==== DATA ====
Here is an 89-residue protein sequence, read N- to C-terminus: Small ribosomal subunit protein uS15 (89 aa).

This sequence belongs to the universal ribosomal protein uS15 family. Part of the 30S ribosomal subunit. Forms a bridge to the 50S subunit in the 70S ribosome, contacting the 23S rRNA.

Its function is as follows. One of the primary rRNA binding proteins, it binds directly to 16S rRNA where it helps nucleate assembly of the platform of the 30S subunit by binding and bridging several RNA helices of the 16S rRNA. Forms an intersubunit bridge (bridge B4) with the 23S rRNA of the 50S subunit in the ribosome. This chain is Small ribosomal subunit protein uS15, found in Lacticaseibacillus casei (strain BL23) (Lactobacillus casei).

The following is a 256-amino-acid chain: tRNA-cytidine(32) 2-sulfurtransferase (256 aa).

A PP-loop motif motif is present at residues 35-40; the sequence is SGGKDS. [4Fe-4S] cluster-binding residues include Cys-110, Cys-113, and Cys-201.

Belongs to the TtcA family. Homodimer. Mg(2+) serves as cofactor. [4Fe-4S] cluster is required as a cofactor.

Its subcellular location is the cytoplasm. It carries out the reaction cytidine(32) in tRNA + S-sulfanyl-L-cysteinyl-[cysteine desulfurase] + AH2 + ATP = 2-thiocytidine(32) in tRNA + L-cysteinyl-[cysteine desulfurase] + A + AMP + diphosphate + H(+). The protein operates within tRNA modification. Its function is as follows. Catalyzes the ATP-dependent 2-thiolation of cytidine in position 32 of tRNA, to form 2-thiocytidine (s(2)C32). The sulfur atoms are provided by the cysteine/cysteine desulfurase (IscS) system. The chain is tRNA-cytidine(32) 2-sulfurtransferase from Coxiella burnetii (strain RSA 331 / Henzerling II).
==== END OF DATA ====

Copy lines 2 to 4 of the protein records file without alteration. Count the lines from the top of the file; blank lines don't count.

This sequence belongs to the universal ribosomal protein uS15 family. Part of the 30S ribosomal subunit. Forms a bridge to the 50S subunit in the 70S ribosome, contacting the 23S rRNA.

Its function is as follows. One of the primary rRNA binding proteins, it binds directly to 16S rRNA where it helps nucleate assembly of the platform of the 30S subunit by binding and bridging several RNA helices of the 16S rRNA. Forms an intersubunit bridge (bridge B4) with the 23S rRNA of the 50S subunit in the ribosome. This chain is Small ribosomal subunit protein uS15, found in Lacticaseibacillus casei (strain BL23) (Lactobacillus casei).

The following is a 256-amino-acid chain: tRNA-cytidine(32) 2-sulfurtransferase (256 aa).